I listened to the President’s seventh State of the Union message last night with half an ear. I couldn’t muster a great deal of interest in it. If you’re looking for the full text, it’s here.
The most notable aspects of the address were the President’s energetic defense of the present Iraq policy and the situation there and his remarks on earmarks. Otherwise, it seemed to me like the same tired wish list we hear in nearly every SOTU. I doubt that the Congress will be able to focus its collective attention on anything other than reelection for the next year. Controversial items will be avoided, regardless of urgency. Controversial items include immigration reform and entitlements reform. Non-controversial items, obviously, include tax rebates for a broad swath of the American public. That borrowing an extra $160 billion to make these rebates possible is not controversial is a scandal and an outrage.
What is the state of the union today? I actually think it’s pretty strong but lots of Americans are apprehensive about the future. Some of this apprehension is a realistic appraisal of the news of the day. That we’re making fewer and fewer things that people want to buy is, I think, a legitimate concern about the economy. That we’re borrowing so much money, particularly from other countries, is a legitimate concern. That we’ve got more troops stationed overseas than we have in decades is a legitimate concern. That the interventionist foreign policies articulated by all of the first-tier presidential candidates will ensure that continues is a legitimate concern.
That nuclear weapons will spread beyond the countries that currently have them is all but certain, even to non-state actors. That we should be concerned about the effects of the increasing price of oil on our lifestyle is reasonable. I’m not concerned that we might cease to be the sole superpower. Concerns about the future obligations we’ve undertaken as a nation and how we’ll pay for them are reasonable. Concerns about the implications of reneging on those promises are reasonable.
Some of the concerns that people have are exaggerated by journalists, politicians, and busybodies like me, none of whom would have a great deal to say without exaggerating things. For example, I think that the concern that we’ll become a fascist theocracy are highly exaggerated. While I think that concern about climate change and determination to alter our way of living to control our consumption of energy and production of greenhouse gasses is reasonable, I think that the concern about sudden catastrophic climate change are irrational. I think that concerns about the threat posed to us by China are exaggerated.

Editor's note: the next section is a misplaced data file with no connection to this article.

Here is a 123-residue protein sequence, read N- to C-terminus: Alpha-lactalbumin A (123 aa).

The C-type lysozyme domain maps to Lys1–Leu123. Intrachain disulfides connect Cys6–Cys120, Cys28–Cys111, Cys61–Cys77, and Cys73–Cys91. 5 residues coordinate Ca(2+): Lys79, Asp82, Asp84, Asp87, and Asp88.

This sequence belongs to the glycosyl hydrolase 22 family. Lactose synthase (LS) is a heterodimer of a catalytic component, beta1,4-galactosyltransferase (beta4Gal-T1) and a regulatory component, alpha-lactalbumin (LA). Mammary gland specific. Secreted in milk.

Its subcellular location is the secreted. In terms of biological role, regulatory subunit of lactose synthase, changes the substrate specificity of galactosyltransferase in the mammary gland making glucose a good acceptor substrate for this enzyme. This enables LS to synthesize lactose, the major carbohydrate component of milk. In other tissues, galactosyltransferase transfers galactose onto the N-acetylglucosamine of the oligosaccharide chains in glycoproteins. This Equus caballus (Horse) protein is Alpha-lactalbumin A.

As I sit here in Chicago, Cook County, Illinois, the United States of America in late January, 2008, I think the state of our government (distinct from the state of the union) is lousy. We insist on perpetuating aristocracy regardless of the manifest evidence against it e.g. the governor of our state. A year from now there’s a strong possibility that the wife of a former president will herself be elected president. I consider that an affront to the Republic. I said precisely the same thing about GWB in 2000 so, please, don’t be tedious and complain about some sort of hypocrisy on the subject on my part.
We refuse to tax ourselves today for what our government is spending today. We refuse to deal with the problems of today today. Politicians hold their offices for decades and bequeath them on their deaths to their children, spouses, and other relatives. The only path on which we can be confident of future income is via rent-seeking.
Those are matters for reasonable concern.
I doubt that the Congress will be able to focus its collective attention on anything other than reelection for the next year. Controversial items will be avoided, regardless of urgency. Controversial items include immigration reform and entitlements reform.
Oh, Dave, you’re being optomistic again. We’re not going to get entitlements reform until the wolf has busted down the door and started to eat the pigs. Only then will Congress take action.
(Please note that this is a bipartisan complaint: Republicans did nothing on this front when they had the power, the Democrats aren’t now, and even if either party holds both Houses of Congress and the Presidency in coming years, nothing will be done.)
Dave, this is an impressive post. Even as an outline this is better than almost all SotUs that I’ve had the misfortune to listen to.
I would like a clarification of one sentence, if you will. The following:
I’m not concerned that we might cease to be the sole superpower.